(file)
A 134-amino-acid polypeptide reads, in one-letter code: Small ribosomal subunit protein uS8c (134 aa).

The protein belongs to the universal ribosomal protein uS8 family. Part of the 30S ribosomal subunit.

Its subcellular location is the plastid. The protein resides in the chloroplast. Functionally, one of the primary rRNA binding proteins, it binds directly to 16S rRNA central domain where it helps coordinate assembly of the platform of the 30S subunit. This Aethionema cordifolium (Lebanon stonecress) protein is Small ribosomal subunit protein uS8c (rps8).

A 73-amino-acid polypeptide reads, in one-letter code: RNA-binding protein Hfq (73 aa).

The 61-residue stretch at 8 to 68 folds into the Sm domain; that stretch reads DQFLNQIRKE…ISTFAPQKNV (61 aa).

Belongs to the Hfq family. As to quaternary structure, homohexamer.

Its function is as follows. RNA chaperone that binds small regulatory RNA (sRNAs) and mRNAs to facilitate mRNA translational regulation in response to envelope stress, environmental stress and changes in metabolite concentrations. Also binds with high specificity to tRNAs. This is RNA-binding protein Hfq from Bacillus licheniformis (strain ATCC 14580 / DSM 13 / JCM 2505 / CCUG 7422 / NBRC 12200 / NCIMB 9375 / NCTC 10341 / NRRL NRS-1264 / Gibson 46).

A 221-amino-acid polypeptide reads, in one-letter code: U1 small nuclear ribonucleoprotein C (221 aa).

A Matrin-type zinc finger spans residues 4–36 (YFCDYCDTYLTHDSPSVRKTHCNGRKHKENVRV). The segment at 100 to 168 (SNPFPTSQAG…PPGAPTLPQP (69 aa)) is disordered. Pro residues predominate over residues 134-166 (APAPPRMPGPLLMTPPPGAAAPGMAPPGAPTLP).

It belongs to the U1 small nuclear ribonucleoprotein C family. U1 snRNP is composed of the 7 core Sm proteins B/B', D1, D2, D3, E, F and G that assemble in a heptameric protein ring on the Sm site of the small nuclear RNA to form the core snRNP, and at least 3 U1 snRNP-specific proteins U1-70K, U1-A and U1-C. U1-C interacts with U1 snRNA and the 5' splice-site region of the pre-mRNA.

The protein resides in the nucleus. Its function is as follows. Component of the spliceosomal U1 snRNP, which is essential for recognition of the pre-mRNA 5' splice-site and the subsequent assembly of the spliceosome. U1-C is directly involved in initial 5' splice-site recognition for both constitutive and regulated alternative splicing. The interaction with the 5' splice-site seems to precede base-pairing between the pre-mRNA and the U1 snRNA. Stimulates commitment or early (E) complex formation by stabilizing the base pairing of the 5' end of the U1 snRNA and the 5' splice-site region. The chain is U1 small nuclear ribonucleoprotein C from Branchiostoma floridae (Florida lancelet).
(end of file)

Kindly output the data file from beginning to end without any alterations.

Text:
A 134-amino-acid polypeptide reads, in one-letter code: Small ribosomal subunit protein uS8c (134 aa).

The protein belongs to the universal ribosomal protein uS8 family. Part of the 30S ribosomal subunit.

Its subcellular location is the plastid. The protein resides in the chloroplast. Functionally, one of the primary rRNA binding proteins, it binds directly to 16S rRNA central domain where it helps coordinate assembly of the platform of the 30S subunit. This Aethionema cordifolium (Lebanon stonecress) protein is Small ribosomal subunit protein uS8c (rps8).

A 73-amino-acid polypeptide reads, in one-letter code: RNA-binding protein Hfq (73 aa).

The 61-residue stretch at 8 to 68 folds into the Sm domain; that stretch reads DQFLNQIRKE…ISTFAPQKNV (61 aa).

Belongs to the Hfq family. As to quaternary structure, homohexamer.

Its function is as follows. RNA chaperone that binds small regulatory RNA (sRNAs) and mRNAs to facilitate mRNA translational regulation in response to envelope stress, environmental stress and changes in metabolite concentrations. Also binds with high specificity to tRNAs. This is RNA-binding protein Hfq from Bacillus licheniformis (strain ATCC 14580 / DSM 13 / JCM 2505 / CCUG 7422 / NBRC 12200 / NCIMB 9375 / NCTC 10341 / NRRL NRS-1264 / Gibson 46).

A 221-amino-acid polypeptide reads, in one-letter code: U1 small nuclear ribonucleoprotein C (221 aa).

A Matrin-type zinc finger spans residues 4–36 (YFCDYCDTYLTHDSPSVRKTHCNGRKHKENVRV). The segment at 100 to 168 (SNPFPTSQAG…PPGAPTLPQP (69 aa)) is disordered. Pro residues predominate over residues 134-166 (APAPPRMPGPLLMTPPPGAAAPGMAPPGAPTLP).

It belongs to the U1 small nuclear ribonucleoprotein C family. U1 snRNP is composed of the 7 core Sm proteins B/B', D1, D2, D3, E, F and G that assemble in a heptameric protein ring on the Sm site of the small nuclear RNA to form the core snRNP, and at least 3 U1 snRNP-specific proteins U1-70K, U1-A and U1-C. U1-C interacts with U1 snRNA and the 5' splice-site region of the pre-mRNA.

The protein resides in the nucleus. Its function is as follows. Component of the spliceosomal U1 snRNP, which is essential for recognition of the pre-mRNA 5' splice-site and the subsequent assembly of the spliceosome. U1-C is directly involved in initial 5' splice-site recognition for both constitutive and regulated alternative splicing. The interaction with the 5' splice-site seems to precede base-pairing between the pre-mRNA and the U1 snRNA. Stimulates commitment or early (E) complex formation by stabilizing the base pairing of the 5' end of the U1 snRNA and the 5' splice-site region. The chain is U1 small nuclear ribonucleoprotein C from Branchiostoma floridae (Florida lancelet).